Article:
The instructor of this fabulous class was Carol Simmons. The workshop, or retreat, was held at DeKoven Center, in Racine, Wisconsin. I arrived around 10:00 a.m.; set up my supplies and materials for the workshop, met the other participants. and prepared to learn; following lunch, of course. The reason I mention lunch, is because part of the fee for a retreat at DeKoven Center is FOOD. We were provided with 3 complete meals a day, and they were extremely good. They even went well above and beyond the call of duty to meet some of our special dietary requests.
Carol makes the most fabulous polymer clay kaleidoscope cane designs and pendants I have ever seen, and she offers a 6 day workshop called, 6-Day Kaleidoscope Pendant Intensive, and it certainly is intensive.
We all arrived with our own picture to work from and about 6 lbs of prepared clay in the color palette Carol had provided for us ahead of time.
We often worked as a group helping one another truly "see" the colors in our pictures (or in my case a shirt I wanted to use for color). Carol would also walk around the room helping us individually or answering questions we might have as we worked through the process. We had quite detailed discussion on how colors are perceived and how to reproduce those colors. Some of them were quite a surprise.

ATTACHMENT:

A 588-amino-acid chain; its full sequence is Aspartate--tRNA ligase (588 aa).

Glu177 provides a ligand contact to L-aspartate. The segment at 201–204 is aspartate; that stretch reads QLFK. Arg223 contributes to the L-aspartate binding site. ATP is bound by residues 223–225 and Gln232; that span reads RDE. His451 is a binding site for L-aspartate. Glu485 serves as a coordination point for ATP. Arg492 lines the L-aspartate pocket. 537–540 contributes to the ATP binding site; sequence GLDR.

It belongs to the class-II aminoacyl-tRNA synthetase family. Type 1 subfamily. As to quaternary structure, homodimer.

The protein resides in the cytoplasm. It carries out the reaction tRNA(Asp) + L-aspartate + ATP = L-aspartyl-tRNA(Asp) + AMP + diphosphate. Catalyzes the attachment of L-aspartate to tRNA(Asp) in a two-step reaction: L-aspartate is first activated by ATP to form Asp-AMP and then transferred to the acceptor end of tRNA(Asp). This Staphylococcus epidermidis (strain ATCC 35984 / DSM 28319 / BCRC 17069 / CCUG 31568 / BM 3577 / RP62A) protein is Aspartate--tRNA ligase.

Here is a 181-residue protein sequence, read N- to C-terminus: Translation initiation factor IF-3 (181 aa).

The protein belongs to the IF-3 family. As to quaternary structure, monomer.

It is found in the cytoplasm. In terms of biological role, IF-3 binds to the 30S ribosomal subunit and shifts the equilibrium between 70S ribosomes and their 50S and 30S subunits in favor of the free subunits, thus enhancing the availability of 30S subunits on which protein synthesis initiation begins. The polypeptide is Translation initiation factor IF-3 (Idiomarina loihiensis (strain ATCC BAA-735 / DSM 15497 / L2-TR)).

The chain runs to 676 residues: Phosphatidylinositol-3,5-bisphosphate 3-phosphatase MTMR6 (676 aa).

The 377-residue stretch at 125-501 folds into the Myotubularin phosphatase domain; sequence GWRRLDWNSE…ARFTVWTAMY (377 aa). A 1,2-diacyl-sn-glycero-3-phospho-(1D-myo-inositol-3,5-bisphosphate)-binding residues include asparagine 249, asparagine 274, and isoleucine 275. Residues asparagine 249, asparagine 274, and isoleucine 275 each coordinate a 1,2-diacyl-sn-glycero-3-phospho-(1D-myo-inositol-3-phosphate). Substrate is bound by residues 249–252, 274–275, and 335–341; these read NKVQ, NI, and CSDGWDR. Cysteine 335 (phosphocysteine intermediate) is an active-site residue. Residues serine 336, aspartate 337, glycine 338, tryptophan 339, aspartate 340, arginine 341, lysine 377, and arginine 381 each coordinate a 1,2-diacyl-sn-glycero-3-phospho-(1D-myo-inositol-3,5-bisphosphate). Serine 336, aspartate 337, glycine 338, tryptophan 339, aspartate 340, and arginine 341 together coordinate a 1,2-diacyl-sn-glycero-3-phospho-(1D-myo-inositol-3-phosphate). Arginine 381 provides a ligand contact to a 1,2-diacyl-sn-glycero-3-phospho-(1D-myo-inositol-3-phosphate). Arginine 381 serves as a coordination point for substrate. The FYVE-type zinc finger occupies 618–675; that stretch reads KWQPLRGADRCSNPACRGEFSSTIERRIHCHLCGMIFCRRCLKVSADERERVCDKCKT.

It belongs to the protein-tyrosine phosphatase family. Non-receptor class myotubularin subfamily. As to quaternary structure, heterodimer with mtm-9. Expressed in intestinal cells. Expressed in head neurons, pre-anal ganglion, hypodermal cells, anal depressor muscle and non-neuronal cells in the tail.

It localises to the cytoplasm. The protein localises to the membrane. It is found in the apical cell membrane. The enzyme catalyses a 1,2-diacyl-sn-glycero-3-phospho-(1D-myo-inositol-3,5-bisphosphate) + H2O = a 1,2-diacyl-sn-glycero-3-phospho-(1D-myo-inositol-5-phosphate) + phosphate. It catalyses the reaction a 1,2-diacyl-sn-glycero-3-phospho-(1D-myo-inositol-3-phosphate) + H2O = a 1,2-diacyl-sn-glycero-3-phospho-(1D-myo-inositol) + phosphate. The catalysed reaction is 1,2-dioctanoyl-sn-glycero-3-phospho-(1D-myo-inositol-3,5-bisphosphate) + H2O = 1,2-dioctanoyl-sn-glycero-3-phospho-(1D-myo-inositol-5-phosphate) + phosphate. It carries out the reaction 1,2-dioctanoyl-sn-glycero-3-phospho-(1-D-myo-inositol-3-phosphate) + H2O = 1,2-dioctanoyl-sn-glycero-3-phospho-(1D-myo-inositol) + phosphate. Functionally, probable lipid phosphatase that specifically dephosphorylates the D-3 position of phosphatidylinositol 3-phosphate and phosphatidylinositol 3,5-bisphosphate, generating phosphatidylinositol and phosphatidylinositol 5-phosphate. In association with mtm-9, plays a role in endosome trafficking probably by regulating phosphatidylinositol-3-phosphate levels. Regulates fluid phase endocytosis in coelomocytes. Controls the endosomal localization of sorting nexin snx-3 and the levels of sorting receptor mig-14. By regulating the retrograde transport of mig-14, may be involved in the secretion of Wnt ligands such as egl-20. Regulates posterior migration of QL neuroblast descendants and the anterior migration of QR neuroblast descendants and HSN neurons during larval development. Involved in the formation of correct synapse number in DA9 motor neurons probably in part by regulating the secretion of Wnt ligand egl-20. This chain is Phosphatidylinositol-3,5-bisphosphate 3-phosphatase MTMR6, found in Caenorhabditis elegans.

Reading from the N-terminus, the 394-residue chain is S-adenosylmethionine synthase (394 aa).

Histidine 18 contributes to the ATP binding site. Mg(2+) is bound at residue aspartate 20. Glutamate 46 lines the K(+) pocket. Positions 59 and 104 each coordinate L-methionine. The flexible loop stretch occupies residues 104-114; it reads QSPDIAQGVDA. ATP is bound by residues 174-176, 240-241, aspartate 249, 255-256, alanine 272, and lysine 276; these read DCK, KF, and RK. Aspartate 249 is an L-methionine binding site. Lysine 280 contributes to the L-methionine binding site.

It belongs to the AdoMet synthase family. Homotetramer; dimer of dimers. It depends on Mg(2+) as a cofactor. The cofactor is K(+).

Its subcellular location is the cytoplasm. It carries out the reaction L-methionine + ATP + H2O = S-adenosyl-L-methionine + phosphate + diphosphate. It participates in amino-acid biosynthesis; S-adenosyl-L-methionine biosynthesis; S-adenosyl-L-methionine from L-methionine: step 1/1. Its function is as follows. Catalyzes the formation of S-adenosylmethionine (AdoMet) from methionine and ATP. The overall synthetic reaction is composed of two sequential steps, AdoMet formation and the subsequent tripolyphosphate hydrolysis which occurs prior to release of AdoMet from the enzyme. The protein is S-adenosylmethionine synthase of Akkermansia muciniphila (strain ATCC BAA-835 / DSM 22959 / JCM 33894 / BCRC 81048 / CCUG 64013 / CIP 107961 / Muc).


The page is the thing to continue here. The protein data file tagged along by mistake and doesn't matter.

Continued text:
We finally got to the point where we had our colors mixed and started preparing small, fairly simple canes to use within the major cane we were building. At this point, I discovered another reason I needed this class. I was having a horrible time and just kept making blended bullseye canes and blended plugs and setting them up to work with but wasn't making any progress and was feeling rather frustrated and disgruntled (remember, I already "know" how to make canes, LOL, so why was this so difficult for me?) While working late one evening I mentioned my frustration (with myself) to another student and we started discussing it and realized that it was because I am a "whole to part" person. I can work and reproduce almost anything, I cane flowers, butterflies, hummingbirds, sea horses, and I do it well. I take the "whole" picture and can break it down into "parts" to make that picture or graphic. The process we were using for this workshop was a "parts to whole" process. We were not trying to reproduce our picture (or shirt in my case), but rather reproduce the colors and the "feel or flow" of the piece. It was totally abstract and foreign to me (like learning a foreign language). However; I persevered and just forced myself to do it, once I realized what my problem was. So that was part #2 that I learned without even knowing I needed to learn it.
I slowly built my "parts" and was the second to last to actually begin putting the parts together to form the "whole" of my cane. I was surprised to be "behind", as usually I am the over achiever who gets my polymer clay work done the most quickly and completely. So that was a bit of an eye opener, also. We finally got our canes ALL built, reduced them and had the great reveals, as we cut into the center of each of our canes. There was much cheering and whooping and hollering as we revealed the cane we had created. My cane turned out like this: